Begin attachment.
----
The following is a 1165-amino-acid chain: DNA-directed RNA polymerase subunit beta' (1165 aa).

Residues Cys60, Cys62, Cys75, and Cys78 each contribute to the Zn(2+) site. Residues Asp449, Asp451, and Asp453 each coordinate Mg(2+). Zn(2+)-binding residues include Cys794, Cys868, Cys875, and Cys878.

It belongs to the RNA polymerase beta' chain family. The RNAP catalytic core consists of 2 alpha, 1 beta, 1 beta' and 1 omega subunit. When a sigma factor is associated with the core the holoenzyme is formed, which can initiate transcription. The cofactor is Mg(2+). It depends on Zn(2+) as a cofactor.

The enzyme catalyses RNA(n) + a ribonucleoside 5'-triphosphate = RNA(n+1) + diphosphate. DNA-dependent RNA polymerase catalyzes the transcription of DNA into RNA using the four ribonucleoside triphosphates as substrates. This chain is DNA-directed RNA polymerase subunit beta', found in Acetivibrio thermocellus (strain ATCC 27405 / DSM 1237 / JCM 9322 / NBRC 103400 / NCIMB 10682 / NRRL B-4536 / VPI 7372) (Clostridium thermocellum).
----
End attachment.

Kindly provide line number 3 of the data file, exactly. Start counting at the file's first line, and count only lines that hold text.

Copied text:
It belongs to the RNA polymerase beta' chain family. The RNAP catalytic core consists of 2 alpha, 1 beta, 1 beta' and 1 omega subunit. When a sigma factor is associated with the core the holoenzyme is formed, which can initiate transcription. The cofactor is Mg(2+). It depends on Zn(2+) as a cofactor.